P61
In the name of progress, disease control and elimination: medical research, global funds and local people

Convenors:
Sarah O'Neill (Université Libre de Bruxelles)
Discussant:
Paul Wenzel Geissler (University of Oslo), Koen Peeters (Institute of Tropical Medicine)
Location:
Chrystal Macmillan Building, Seminar Room 5
Start time:
21 June, 2014 at 9:00
Session slots:
2

Short abstract:

This panel invites papers on biomedical research and trials in 'wealthy nations' and the 'developing world'. Themes like progress, poverty and wealth will be discussed in conjunction with topical themes in public health like disease control and elimination, mass drug treatment and patient adherence.

Long abstract:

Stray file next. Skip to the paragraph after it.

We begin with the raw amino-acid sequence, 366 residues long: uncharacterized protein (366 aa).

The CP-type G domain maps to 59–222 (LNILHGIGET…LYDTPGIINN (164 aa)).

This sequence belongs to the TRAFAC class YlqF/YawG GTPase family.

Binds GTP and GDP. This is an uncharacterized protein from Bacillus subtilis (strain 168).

Extensive amounts of funding are invested in medical research all over the world. Some biomedical research seems to be progressing slowly (E.g. HIV/AIDS, Nodding Syndrome) whereas other research strands are said to be in the 'elimination' stages (e.g. Polio, Malaria). People in more impoverished places are struck harder by diseases that are endemic to their areas. Based on the logic that data on poorly understood diseases needs to be collected in endemic areas and will help to further develop treatments and prevention, clinical trial research also takes place in the poorest parts of the world. This panel engages with biomedical research, clinical trials and global health agendas in 'wealthy nations' and the 'developing world' to explore topical themes in this field such as 'patient benefit' versus 'satisfaction', 'adherence to treatment', 'mass drug administration', 'disease elimination' and 'acceptability of trial research and interventions'. The papers particularly explore: • The rhetoric of the benefit of health interventions and clinical research in contrast to patient experience • Silenced inequalities and power differentials in transnational collaborations • Health seeking behavior, education and 'ignorance' The panel also asks what the role of anthropology should be in informing disease control and elimination programmes in the face of 'killer diseases', 'intelligent parasites', drug resistance and the need to further engage with complex health issues in a globalized world.